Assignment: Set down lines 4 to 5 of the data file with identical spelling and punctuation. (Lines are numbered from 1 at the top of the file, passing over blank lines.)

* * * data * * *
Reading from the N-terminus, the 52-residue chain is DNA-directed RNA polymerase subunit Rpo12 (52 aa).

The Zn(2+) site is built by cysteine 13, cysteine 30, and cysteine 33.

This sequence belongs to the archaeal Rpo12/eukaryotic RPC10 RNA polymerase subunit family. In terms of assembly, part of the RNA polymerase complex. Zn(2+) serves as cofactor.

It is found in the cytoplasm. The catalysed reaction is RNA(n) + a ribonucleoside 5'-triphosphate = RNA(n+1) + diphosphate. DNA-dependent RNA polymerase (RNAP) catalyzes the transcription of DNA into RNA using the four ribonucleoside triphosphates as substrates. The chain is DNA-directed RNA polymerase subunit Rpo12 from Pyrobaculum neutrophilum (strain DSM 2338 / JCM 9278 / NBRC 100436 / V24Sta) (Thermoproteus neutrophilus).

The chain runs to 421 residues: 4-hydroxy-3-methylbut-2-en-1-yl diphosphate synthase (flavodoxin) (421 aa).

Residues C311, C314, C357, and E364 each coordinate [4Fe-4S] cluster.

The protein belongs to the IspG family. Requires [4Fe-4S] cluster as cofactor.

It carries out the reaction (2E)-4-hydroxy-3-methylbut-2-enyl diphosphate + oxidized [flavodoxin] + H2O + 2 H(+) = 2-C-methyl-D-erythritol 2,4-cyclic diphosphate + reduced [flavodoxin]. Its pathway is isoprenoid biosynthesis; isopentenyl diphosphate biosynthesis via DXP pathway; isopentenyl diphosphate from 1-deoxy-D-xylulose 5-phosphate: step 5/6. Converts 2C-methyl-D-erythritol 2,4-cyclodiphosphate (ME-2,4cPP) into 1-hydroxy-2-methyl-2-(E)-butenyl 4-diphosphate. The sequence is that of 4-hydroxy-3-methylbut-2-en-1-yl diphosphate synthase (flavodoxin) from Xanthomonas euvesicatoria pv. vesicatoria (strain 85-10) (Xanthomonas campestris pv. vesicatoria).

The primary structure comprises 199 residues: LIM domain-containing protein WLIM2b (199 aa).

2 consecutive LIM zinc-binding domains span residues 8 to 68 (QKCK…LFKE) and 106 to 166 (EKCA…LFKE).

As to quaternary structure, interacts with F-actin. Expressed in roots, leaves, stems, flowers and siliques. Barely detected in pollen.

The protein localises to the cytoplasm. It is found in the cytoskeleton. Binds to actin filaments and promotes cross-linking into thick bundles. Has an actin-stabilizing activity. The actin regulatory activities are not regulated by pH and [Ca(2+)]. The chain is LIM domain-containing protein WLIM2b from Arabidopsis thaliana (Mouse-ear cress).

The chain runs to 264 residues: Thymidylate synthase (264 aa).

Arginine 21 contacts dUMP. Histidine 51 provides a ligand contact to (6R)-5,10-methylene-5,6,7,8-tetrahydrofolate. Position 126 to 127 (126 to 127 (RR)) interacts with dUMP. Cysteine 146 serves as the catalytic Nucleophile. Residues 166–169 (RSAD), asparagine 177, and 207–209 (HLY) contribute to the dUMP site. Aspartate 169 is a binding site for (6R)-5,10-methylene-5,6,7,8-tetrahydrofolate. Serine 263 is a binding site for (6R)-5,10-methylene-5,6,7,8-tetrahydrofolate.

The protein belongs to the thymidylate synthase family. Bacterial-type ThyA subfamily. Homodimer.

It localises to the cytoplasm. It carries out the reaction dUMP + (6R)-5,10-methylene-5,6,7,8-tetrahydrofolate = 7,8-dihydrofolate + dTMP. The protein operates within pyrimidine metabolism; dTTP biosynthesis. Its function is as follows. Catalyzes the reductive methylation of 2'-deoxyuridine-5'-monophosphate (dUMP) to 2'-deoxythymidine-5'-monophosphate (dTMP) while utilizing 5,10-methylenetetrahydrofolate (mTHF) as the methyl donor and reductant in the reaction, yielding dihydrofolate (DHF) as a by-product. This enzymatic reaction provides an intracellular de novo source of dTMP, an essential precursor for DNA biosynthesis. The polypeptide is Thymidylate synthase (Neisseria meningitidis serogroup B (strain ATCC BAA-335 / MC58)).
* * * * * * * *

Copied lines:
It is found in the cytoplasm. The catalysed reaction is RNA(n) + a ribonucleoside 5'-triphosphate = RNA(n+1) + diphosphate. DNA-dependent RNA polymerase (RNAP) catalyzes the transcription of DNA into RNA using the four ribonucleoside triphosphates as substrates. The chain is DNA-directed RNA polymerase subunit Rpo12 from Pyrobaculum neutrophilum (strain DSM 2338 / JCM 9278 / NBRC 100436 / V24Sta) (Thermoproteus neutrophilus).

The chain runs to 421 residues: 4-hydroxy-3-methylbut-2-en-1-yl diphosphate synthase (flavodoxin) (421 aa).